Single Electron Tunneling

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Financial support for this project has led to advances in the science of single-electron phenomena. Our group reported the first observation of the so-called ''Coulomb Staircase'', which was produced by tunneling into ultra-small metal particles. This work showed well-defined tunneling voltage steps of width e/C and height e/RC, demonstrating tunneling quantized on the single-electron level. This work was published in a now well-cited Physical Review Letter. Single-electron physics is now a major sub-field of condensed-matter physics, and fundamental work in the area continues to be conducted by tunneling in ultra-small metal particles. In addition, there are now single-electron transistors that ... continued below

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Ruggiero, Steven T. July 25, 2005.

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Description

Financial support for this project has led to advances in the science of single-electron phenomena. Our group reported the first observation of the so-called ''Coulomb Staircase'', which was produced by tunneling into ultra-small metal particles. This work showed well-defined tunneling voltage steps of width e/C and height e/RC, demonstrating tunneling quantized on the single-electron level. This work was published in a now well-cited Physical Review Letter. Single-electron physics is now a major sub-field of condensed-matter physics, and fundamental work in the area continues to be conducted by tunneling in ultra-small metal particles. In addition, there are now single-electron transistors that add a controlling gate to modulate the charge on ultra-small photolithographically defined capacitive elements. Single-electron transistors are now at the heart of at least one experimental quantum-computer element, and single-electron transistor pumps may soon be used to define fundamental quantities such as the farad (capacitance) and the ampere (current). Novel computer technology based on single-electron quantum dots is also being developed. In related work, our group played the leading role in the explanation of experimental results observed during the initial phases of tunneling experiments with the high-temperature superconductors. When so-called ''multiple-gap'' tunneling was reported, the phenomenon was correctly identified by our group as single-electron tunneling in small grains in the material. The main focus throughout this project has been to explore single electron phenomena both in traditional tunneling formats of the type metal/insulator/particles/insulator/metal and using scanning tunneling microscopy to probe few-particle systems. This has been done under varying conditions of temperature, applied magnetic field, and with different materials systems. These have included metals, semi-metals, and superconductors. Amongst a number of results, we have verified that clusters of down to one, two, and three metal atoms can be identified with single-electron techniques. We have also, extended the regime of single-electron phenomenology through the observation of single-electron effects in metal droplets in the high-conductance regime.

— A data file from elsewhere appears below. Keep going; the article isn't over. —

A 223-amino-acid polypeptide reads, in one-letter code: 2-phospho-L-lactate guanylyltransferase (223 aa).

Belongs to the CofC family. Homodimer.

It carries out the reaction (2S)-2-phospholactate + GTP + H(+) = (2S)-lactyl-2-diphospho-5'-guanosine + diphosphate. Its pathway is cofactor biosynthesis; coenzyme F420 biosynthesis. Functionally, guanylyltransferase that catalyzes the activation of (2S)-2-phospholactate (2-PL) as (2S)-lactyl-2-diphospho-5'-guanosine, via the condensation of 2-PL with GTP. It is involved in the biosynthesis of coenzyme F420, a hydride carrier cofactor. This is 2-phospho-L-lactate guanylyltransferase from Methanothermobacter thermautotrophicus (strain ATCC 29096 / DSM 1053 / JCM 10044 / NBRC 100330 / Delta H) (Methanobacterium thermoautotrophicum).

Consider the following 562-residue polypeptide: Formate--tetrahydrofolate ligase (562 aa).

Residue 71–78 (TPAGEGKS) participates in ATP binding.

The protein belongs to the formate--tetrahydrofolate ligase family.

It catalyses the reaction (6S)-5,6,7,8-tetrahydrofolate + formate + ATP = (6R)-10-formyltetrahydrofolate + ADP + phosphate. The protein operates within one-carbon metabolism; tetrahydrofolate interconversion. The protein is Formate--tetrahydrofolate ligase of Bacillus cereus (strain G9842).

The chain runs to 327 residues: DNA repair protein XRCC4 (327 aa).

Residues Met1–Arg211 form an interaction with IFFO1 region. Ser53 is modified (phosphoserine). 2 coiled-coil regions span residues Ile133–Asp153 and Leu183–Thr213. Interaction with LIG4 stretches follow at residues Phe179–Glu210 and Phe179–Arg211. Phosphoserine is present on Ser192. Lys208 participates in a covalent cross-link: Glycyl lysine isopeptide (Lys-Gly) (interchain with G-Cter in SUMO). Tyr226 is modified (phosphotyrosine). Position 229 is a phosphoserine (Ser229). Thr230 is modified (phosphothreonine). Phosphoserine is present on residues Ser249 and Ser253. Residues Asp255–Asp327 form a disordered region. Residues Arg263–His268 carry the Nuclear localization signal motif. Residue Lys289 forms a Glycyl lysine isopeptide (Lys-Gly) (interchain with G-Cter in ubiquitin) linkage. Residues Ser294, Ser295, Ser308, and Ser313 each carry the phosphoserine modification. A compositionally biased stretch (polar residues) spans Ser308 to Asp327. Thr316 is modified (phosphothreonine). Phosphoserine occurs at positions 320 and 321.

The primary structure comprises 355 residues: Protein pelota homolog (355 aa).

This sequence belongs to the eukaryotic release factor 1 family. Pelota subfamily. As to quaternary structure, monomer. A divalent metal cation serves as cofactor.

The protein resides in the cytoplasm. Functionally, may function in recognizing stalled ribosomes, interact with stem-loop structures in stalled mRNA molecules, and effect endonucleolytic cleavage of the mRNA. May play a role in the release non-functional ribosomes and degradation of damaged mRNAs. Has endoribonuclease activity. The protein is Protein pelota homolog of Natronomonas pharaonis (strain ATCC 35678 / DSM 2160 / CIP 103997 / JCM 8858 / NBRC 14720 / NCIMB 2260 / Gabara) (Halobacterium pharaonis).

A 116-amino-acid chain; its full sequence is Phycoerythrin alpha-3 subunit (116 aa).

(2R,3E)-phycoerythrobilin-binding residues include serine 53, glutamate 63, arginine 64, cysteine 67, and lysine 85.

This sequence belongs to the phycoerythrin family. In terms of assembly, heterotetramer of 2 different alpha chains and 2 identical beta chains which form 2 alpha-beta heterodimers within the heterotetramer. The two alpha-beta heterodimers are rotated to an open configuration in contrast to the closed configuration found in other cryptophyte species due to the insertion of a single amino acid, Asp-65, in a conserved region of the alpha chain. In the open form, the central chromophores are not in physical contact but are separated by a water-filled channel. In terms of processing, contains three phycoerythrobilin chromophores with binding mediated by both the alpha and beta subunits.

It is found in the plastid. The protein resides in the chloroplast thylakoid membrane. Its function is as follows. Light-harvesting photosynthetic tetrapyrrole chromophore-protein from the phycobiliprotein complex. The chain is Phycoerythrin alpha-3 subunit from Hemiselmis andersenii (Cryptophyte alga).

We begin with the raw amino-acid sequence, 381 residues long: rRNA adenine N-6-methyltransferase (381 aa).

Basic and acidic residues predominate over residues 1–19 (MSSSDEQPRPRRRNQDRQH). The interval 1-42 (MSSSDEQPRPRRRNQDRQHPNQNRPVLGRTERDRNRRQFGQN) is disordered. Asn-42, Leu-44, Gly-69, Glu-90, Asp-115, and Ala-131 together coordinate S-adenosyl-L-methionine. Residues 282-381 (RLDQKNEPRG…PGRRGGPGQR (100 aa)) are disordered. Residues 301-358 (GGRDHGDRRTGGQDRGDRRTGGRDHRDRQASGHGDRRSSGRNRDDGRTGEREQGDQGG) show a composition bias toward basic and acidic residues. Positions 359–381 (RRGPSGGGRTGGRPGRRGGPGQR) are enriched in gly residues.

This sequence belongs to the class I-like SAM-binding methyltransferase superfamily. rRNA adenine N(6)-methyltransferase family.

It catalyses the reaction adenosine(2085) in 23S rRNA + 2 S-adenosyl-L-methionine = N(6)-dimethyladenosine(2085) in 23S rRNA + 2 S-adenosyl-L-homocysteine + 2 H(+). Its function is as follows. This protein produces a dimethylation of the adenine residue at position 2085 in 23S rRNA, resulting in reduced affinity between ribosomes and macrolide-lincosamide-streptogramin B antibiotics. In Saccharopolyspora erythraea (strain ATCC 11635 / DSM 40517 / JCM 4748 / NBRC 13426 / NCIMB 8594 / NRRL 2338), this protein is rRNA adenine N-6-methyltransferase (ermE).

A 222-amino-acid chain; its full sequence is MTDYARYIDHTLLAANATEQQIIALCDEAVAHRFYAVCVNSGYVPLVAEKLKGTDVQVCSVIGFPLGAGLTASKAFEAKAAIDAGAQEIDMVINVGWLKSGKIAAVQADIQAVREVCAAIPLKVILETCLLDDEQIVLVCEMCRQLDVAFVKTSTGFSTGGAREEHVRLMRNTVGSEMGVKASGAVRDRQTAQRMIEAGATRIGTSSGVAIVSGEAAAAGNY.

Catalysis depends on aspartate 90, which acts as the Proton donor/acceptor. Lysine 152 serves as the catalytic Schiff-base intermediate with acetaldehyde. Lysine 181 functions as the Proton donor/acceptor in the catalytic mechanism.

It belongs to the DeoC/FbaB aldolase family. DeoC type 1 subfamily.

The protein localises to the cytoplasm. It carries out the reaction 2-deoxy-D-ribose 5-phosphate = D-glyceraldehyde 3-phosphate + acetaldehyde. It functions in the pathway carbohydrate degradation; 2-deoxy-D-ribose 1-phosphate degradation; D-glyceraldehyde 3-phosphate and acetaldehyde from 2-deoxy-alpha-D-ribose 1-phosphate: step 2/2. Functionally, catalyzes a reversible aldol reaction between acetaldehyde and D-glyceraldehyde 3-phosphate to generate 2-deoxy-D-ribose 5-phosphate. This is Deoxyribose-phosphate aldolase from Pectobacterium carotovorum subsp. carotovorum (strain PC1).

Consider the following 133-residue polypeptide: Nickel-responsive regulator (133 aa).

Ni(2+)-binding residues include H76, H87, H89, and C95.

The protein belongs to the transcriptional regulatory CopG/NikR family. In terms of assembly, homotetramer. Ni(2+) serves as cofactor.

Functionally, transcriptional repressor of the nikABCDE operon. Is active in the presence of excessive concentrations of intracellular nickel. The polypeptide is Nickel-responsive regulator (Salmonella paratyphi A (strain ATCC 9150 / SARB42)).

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  • Report No.: DOE/ER/45373
  • Grant Number: FG02-88ER45373
  • DOI: 10.2172/899023 | External Link
  • Office of Scientific & Technical Information Report Number: 899023
  • Archival Resource Key: ark:/67531/metadc890295

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  • July 25, 2005

Added to The UNT Digital Library

  • Sept. 22, 2016, 2:13 a.m.

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  • Nov. 7, 2016, 2:33 p.m.

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Ruggiero, Steven T. Single Electron Tunneling, report, July 25, 2005; United States. (digital.library.unt.edu/ark:/67531/metadc890295/: accessed April 25, 2018), University of North Texas Libraries, Digital Library, digital.library.unt.edu; crediting UNT Libraries Government Documents Department.